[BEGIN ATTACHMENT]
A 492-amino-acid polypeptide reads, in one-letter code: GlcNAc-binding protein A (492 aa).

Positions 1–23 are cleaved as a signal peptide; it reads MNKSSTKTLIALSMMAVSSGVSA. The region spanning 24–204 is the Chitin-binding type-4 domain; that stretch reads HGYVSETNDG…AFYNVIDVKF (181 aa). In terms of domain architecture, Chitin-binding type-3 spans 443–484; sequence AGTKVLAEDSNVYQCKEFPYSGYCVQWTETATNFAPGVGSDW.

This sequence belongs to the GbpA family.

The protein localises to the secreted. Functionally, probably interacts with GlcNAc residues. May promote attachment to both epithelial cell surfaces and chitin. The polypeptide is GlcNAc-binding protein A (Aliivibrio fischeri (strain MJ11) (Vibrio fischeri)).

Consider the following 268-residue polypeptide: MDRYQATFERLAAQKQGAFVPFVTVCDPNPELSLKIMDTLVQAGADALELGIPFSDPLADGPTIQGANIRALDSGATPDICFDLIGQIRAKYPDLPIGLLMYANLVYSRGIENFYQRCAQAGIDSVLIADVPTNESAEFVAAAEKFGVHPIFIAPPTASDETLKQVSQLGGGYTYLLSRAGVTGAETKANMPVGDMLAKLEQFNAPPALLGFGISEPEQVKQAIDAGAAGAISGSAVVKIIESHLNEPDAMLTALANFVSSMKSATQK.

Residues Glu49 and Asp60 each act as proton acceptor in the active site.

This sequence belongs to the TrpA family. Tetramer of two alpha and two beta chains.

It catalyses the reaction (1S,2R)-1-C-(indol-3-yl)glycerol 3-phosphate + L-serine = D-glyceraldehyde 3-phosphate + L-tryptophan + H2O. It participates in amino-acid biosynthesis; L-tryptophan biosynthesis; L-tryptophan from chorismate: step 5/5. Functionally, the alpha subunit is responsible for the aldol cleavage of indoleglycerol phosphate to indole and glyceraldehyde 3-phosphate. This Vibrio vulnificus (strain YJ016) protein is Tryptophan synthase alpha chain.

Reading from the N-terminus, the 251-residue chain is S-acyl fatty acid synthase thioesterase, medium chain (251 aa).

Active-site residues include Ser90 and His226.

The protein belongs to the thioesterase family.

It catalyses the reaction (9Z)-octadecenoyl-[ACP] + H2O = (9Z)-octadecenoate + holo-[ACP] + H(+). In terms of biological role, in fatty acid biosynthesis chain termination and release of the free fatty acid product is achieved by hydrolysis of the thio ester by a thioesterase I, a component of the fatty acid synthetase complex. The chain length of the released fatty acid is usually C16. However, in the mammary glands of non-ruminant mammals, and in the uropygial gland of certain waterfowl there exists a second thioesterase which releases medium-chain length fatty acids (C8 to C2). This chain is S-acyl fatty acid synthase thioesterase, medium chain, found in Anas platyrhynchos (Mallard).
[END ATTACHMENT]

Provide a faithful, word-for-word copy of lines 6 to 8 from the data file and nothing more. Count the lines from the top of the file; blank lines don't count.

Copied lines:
Residues Glu49 and Asp60 each act as proton acceptor in the active site.

This sequence belongs to the TrpA family. Tetramer of two alpha and two beta chains.

It catalyses the reaction (1S,2R)-1-C-(indol-3-yl)glycerol 3-phosphate + L-serine = D-glyceraldehyde 3-phosphate + L-tryptophan + H2O. It participates in amino-acid biosynthesis; L-tryptophan biosynthesis; L-tryptophan from chorismate: step 5/5. Functionally, the alpha subunit is responsible for the aldol cleavage of indoleglycerol phosphate to indole and glyceraldehyde 3-phosphate. This Vibrio vulnificus (strain YJ016) protein is Tryptophan synthase alpha chain.